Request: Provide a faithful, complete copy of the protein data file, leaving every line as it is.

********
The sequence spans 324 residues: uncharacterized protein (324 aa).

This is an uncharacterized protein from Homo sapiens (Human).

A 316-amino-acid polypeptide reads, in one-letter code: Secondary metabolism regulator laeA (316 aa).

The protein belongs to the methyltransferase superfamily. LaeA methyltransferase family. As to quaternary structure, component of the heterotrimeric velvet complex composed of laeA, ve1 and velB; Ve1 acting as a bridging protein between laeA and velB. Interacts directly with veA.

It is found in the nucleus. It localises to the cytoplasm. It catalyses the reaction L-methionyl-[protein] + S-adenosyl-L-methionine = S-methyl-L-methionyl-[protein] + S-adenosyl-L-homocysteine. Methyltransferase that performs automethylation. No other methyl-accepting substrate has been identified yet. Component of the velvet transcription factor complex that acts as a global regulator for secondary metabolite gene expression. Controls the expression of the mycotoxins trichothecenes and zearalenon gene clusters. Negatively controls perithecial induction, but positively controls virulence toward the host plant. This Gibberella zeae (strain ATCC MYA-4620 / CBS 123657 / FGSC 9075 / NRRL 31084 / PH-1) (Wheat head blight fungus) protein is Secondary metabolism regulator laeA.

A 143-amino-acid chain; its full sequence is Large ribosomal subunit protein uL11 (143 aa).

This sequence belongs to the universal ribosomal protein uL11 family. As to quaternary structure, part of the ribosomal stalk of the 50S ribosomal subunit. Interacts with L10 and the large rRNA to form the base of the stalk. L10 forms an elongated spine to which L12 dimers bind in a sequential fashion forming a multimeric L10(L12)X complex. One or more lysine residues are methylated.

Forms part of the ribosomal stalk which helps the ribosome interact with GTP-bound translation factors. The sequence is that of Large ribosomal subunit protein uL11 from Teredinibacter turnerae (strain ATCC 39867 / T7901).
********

The sequence spans 324 residues: uncharacterized protein (324 aa).

This is an uncharacterized protein from Homo sapiens (Human).

A 316-amino-acid polypeptide reads, in one-letter code: Secondary metabolism regulator laeA (316 aa).

The protein belongs to the methyltransferase superfamily. LaeA methyltransferase family. As to quaternary structure, component of the heterotrimeric velvet complex composed of laeA, ve1 and velB; Ve1 acting as a bridging protein between laeA and velB. Interacts directly with veA.

It is found in the nucleus. It localises to the cytoplasm. It catalyses the reaction L-methionyl-[protein] + S-adenosyl-L-methionine = S-methyl-L-methionyl-[protein] + S-adenosyl-L-homocysteine. Methyltransferase that performs automethylation. No other methyl-accepting substrate has been identified yet. Component of the velvet transcription factor complex that acts as a global regulator for secondary metabolite gene expression. Controls the expression of the mycotoxins trichothecenes and zearalenon gene clusters. Negatively controls perithecial induction, but positively controls virulence toward the host plant. This Gibberella zeae (strain ATCC MYA-4620 / CBS 123657 / FGSC 9075 / NRRL 31084 / PH-1) (Wheat head blight fungus) protein is Secondary metabolism regulator laeA.

A 143-amino-acid chain; its full sequence is Large ribosomal subunit protein uL11 (143 aa).

This sequence belongs to the universal ribosomal protein uL11 family. As to quaternary structure, part of the ribosomal stalk of the 50S ribosomal subunit. Interacts with L10 and the large rRNA to form the base of the stalk. L10 forms an elongated spine to which L12 dimers bind in a sequential fashion forming a multimeric L10(L12)X complex. One or more lysine residues are methylated.

Forms part of the ribosomal stalk which helps the ribosome interact with GTP-bound translation factors. The sequence is that of Large ribosomal subunit protein uL11 from Teredinibacter turnerae (strain ATCC 39867 / T7901).